NOTES ON THE NEWS: Richo – aka Graham Richardson, former Labor numbers man – certainly got his figures right last week. On Tuesday, he traded in the Ford Falcon he had been driving for the past three years and bought a Japanese-made Lexus.
Two days later, Ford announced it was ending motor manufacturing in Victoria, with the closure in 2016 of its plants in Melbourne and Geelong, bringing to an end the production of the taxi drivers’ friend, the Ford Falcon, Australia’s fastest depreciating vehicle.
Had Richardson been getting rid of his Falcon this week, his trade-in value would probably have been thousands less, but he was only doing what most Australians do, which is to buy imported cars, mostly from Japan, South Korea and Germany. Jac Nasser, former worldwide boss of Ford, and now chairman of BHP-Billiton, rightly predicted just a few weeks ago that our car industry was unsustainable.
What has this got to do with international affairs? Quite a bit, actually. Already the blame game is in full cry, with the politicians leading the charge. First the high dollar, which, incidentally, has fallen 8 per cent in the last few weeks, as the markets have woken up to a fact that has been known for months – that China’s growth is slowing. But neither the Falcon nor the SUV Maverick have ever had an export market worthy of the name, and the heavily subsidised Falcons have often been cheaper to buy than comparable imports.
What about the carbon tax, Tony Abbott’s perpetual cry? Not really. And if Ford thought that would make a difference, they might have held off an announcement until after September, and a possible change of government.
Bad management by Ford Australia? Easy to say, but it wanted to make the successful Ford Focus in Melbourne, but HQ in Dearborn, Michigan, decided on Thailand, where it can be successfully produced at one quarter of the cost, with a more malleable labor force, much closer to Asian markets.
This is really the heart of the matter. The Australian motor industry is uncompetitive in the Asian century, and politicians from both main parties have wasted a great deal of taxpayers’ money in propping it up. Australian productivity is not good enough, and the unionised work force has been overpaid. Neither side of politics seems prepared to admit this, but to continue to pour hundreds of millions of dollars into overseas companies in the hope they can defy gravity is unrealistic.
This leads me to the Budget, and its impact on international affairs. Reading the Budget forecasts, many of them made on false assumptions, made me decide any comment was futile. Many others have made that point.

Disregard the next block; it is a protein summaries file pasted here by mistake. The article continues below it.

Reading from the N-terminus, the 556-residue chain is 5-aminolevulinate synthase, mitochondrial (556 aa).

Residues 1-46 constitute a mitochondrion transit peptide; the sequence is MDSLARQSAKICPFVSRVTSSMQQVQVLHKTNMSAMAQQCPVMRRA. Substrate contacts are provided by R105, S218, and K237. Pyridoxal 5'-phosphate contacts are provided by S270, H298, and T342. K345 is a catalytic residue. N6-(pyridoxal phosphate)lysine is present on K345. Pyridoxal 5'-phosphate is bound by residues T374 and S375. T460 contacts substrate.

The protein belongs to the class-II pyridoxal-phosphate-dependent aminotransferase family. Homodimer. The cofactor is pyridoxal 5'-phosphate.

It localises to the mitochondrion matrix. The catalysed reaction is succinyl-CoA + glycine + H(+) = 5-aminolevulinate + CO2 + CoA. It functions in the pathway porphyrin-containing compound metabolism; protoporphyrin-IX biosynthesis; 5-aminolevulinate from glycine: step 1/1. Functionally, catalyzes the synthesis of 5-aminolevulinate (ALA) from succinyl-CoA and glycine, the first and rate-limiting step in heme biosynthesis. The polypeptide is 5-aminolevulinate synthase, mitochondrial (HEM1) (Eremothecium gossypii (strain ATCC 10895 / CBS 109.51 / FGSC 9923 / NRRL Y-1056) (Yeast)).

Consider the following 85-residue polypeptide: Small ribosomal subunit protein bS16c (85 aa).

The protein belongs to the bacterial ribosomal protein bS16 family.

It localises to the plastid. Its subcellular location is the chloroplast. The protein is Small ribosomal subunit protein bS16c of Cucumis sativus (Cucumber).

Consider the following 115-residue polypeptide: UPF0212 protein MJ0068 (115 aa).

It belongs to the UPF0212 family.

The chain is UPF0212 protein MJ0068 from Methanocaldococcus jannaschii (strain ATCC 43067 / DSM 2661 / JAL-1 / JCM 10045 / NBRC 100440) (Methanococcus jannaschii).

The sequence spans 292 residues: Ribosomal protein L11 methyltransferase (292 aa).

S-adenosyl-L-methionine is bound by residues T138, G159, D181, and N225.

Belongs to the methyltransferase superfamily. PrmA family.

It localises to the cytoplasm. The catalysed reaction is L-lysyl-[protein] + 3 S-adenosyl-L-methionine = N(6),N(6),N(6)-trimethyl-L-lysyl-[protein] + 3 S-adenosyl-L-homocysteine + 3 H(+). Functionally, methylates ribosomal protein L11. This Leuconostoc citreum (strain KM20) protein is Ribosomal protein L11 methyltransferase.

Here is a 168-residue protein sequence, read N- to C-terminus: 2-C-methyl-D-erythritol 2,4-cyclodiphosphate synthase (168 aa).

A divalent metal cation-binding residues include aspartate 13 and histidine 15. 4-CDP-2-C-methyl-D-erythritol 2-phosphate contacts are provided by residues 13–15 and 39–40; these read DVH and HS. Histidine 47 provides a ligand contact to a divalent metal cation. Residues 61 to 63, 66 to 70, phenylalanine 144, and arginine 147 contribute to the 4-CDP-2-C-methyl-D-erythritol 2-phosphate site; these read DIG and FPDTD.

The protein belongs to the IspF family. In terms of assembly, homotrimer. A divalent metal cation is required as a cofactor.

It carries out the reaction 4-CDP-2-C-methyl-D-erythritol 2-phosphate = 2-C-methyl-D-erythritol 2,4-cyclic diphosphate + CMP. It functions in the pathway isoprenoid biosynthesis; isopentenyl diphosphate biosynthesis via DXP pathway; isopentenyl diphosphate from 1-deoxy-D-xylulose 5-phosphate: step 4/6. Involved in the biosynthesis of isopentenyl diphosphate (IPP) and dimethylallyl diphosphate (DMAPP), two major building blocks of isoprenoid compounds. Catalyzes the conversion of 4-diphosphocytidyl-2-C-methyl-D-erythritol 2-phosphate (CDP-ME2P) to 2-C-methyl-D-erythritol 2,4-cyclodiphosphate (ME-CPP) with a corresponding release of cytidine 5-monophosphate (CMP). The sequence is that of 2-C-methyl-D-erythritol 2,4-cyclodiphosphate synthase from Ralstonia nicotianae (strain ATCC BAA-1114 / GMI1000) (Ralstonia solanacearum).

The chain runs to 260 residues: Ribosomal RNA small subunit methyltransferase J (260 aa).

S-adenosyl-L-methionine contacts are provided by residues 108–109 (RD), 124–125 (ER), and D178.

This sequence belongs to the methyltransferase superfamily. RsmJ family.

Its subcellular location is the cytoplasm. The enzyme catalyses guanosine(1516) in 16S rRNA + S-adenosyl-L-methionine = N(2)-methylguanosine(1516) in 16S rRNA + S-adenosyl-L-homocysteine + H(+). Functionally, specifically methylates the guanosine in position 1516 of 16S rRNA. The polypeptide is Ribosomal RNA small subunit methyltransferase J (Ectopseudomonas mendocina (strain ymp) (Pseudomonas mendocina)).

But last week it emerged that another feature of the Australia in the Asian Century white paper has taken a direct hit – the aspiration that DFAT would get a little extra money to spend on its invaluable work in the region. This shows that although Julia Gillard may have talked up the importance of Asia in our future, the efforts of the foreign minister, Senator Bob Carr, and Kevin Rudd and Stephen Smith before him, have failed to deliver.
Australia has only 26 posts in Asia, below broken Britain, recession-hit France, Germany, India, Indonesia, South Korea and, of course, China and Japan. The Budget contained no new funding for new Asian missions proposed in the white paper.
This is at a time when the demands on our Asian embassies are increasing. When I was in Jakarta last month, the staff at our embassy had to cope with three ministerial visits, an important ASEAN meeting in Bali, two substantial trade missions, a mining conference, and other calls, in addition to normal duties. And, as more people travel to Asian countries, the calls on the consular staff is increasing, as Australians get into trouble of one sort or another.
The forward estimates were not encouraging either. An analysis by The Australian newspaper – now arguable the only journal to take international affairs seriously – shows that at the end of the Budget forecast period in 2016-17, DFAT’s slice of government spending is expected to fall to 0.31 per cent, down by one third since the final years of the Howard government.
As chief reporter Tom Dusevic commented, “this falls well short of the ambitious rhetoric on Australia’s opportunities in the Asian century”.
Or, as Richard Woolcott, former head of DFAT and current AIIA NSW member put it in a speech at the University of Melbourne this week: “The fact is that we are not doing as well with our Asian engagement as the regular rhetoric and diet of “spin” emerging from Ministerial offices would have the public believe”.
Dick’s speech, Indonesia and Australia in the Asian Century, is well-worth reading. In that speech, Dick provides a fascinating reminiscence:
“I recall when I was posted in Moscow I was travelling by train on the Siberian railway between Omsk and Kharborovsk, I was listening to two Russian workers talking about the future of the Soviet Union. One said “Yuri, we are building a new communist society”. His more cynical and realistic companion replied ‘Yes, Ivan. But only in our media’. This remark 50 years ago has a resonance for me in Australia today.”
For Dick, that resonance exists in the spin that has surrounded the Asian century white paper since its publication. But it also applies to the false rhetoric that both government and opposition have served up about the motor industry, creating false expectations, false hopes, and, for Ford workers, despair. Think of the hundreds of millions of dollars that could have been applied to more deserving causes.
Colin Chapman is the President of the AIIA (NSW).